on Dec. 18 from 4 to 6 PM at the Evangelical Protestant Church
on 82 Clinton St., Albany.
manual documenting the day-to-day operations and
procedures at the Guantanamo Bay detention facility
was leaked to the whistle-blower Web site Wikileaks.org
this week. Named “Standard Operating Procedures
for Camp Delta,” the manual is dated March 27,
2003, and bears the signature of then prison commander
Army Maj. Gen. Geoffrey Miller. It contains site
schematics, detailed lists of “comfort items”
that can be given to prisoners as rewards, and
processing procedures for new detainees. The manual
also contains details of psychological torture
techniques, including extreme isolation and intimidation
with dogs, and a leveled coding system used to
determine the access Red Cross representatives
can have to each detainee.
Union reported this week that several police
organizations, including the Albany County Sheriff’s
Department, Albany Police Department, and the
State Police, seized a stockpile of weapons from
the home of former Albany Police official William
Murray following his 2004 death, but kept no records
of the removal. Murray, an avid gun collector,
had numerous assault rifles, shotguns, and live
artillery shells in the basement of his Watervliet
home, many bearing Albany Police Department insignia.
Information about the incident surfaced as part
of the ongoing investigation led by Albany Police
into missing machine guns that were illegally
purchased by a number of police officers through
the department with Murray’s help in the mid-1990s.
the K Street Money
Minority Whip Trent Lott (R-Miss.) announced this
week that he would vacate his seat and retire
after a 35-year career in Congress. Lott, who
was reelected last year, is the sixth Republican
congressman to retire this year. Lott stated that
he wanted to leave after his last term, and that
he ran again to continue advocating for Hurricane
Katrina victims; now, with Katrina behind him,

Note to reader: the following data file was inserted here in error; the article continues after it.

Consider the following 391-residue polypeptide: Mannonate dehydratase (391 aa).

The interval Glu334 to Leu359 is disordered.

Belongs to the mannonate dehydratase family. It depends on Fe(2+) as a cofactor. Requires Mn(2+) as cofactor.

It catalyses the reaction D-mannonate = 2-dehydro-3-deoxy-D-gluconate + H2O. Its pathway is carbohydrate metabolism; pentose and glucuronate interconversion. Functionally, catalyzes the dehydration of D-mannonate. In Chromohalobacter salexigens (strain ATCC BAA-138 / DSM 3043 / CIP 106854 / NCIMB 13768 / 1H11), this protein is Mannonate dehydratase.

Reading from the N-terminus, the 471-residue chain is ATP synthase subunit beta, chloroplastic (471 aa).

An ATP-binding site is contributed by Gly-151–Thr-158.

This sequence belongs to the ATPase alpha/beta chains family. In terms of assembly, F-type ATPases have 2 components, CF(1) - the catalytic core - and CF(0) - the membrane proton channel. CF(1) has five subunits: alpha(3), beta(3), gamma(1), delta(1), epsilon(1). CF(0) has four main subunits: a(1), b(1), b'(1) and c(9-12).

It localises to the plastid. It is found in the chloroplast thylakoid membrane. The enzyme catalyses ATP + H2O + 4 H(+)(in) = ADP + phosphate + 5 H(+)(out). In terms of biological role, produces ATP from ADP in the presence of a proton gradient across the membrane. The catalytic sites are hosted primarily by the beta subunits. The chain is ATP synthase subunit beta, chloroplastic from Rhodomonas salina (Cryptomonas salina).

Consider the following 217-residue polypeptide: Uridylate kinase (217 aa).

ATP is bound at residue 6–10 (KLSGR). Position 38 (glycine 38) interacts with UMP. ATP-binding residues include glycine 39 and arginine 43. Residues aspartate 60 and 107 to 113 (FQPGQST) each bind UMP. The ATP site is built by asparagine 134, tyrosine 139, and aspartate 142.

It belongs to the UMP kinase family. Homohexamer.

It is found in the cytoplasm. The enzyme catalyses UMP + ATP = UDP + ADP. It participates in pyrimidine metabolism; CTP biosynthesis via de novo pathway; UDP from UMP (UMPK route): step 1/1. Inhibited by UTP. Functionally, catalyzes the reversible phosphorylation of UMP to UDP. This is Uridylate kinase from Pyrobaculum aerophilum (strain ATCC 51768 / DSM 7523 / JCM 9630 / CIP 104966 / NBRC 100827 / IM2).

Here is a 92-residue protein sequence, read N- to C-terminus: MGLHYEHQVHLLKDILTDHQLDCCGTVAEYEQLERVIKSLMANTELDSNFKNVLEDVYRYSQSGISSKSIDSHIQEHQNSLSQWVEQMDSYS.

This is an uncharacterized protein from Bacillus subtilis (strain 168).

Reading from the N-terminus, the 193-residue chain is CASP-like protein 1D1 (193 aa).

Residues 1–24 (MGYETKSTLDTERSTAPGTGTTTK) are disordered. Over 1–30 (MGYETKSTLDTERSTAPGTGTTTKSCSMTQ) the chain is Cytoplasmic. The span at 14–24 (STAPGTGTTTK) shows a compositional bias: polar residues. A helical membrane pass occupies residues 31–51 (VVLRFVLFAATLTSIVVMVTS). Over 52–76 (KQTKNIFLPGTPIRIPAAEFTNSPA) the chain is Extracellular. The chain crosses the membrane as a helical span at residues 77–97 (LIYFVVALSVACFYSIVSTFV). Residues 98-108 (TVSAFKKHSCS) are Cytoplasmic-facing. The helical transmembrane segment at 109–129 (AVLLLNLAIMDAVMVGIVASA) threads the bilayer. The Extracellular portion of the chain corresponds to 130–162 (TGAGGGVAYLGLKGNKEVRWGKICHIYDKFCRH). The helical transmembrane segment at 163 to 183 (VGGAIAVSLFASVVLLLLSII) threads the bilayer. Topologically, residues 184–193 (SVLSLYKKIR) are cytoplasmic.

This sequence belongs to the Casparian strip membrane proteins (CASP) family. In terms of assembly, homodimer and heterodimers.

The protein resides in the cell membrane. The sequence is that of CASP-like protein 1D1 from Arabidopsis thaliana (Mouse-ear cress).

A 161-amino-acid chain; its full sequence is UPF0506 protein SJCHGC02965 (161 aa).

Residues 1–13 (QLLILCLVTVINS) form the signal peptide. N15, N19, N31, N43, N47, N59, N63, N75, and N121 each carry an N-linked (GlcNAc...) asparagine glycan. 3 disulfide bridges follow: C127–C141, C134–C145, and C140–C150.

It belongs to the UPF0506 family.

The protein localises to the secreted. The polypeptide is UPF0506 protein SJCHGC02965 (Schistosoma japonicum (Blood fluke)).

he would move on to “do something else.” Some
are speculating that Lott’s reason for leaving
has more to do with new the ethics and lobbying
rules that go into effect in 2008, which require
retiring senators to wait two years before they
act as lobbyists. By leaving before Dec. 31, senators
have to wait only one year.
Fiscal Policy Institute releases a study that shows immigrants’
significant contributions to the New York economy
According to a study released Monday by the Fiscal Policy
Institute, immigrants added $229 billion to the New York state
economy last year. “These figures should wipe away any impression
that immigrants are holding the New York economy back,” said
David Dyssegaard Kallick of the Fiscal Policy Institute and
principal author of the report. Titled Working for a Better
Life: A Profile of Immigrants in the New York Economy, the
report was designed to give an overview of the effect all
immigrants (both legal and illegal) of all ethnicities have
on the New York state economy.
Although the report shows that immigrants make up about 21
percent of New York’s general population, in upstate New York
immigrants are only 5 percent of the population. However,
according to the report, immigrants constitute a significant
proportion of specific areas of the upstate economy—especially
the education sector. The report notes that 20 percent of
all upstate professors are immigrants.
Although much the immigrant debate that has taken place lately
in New York has been stirred by concerns over Mexicans, the
three most common countries of origin for immigrants in upstate
are Canada, India and Germany.
The report also found that most immigrants in New York speak
English and that their English only gets better over time.
Immigrants in New York are also likely to start their own
businesses, and about two-thirds of them own their own homes.
contribution to economic output in New York state is about
the same as their share of the population,” noted James Parrott,
chief economist of the Fiscal Policy Institute in a prepared
statement. “That’s because immigrants start businesses, invest
in New York, and work in jobs all across the economic spectrum—the
same as other New Yorkers.”
loose ends this week-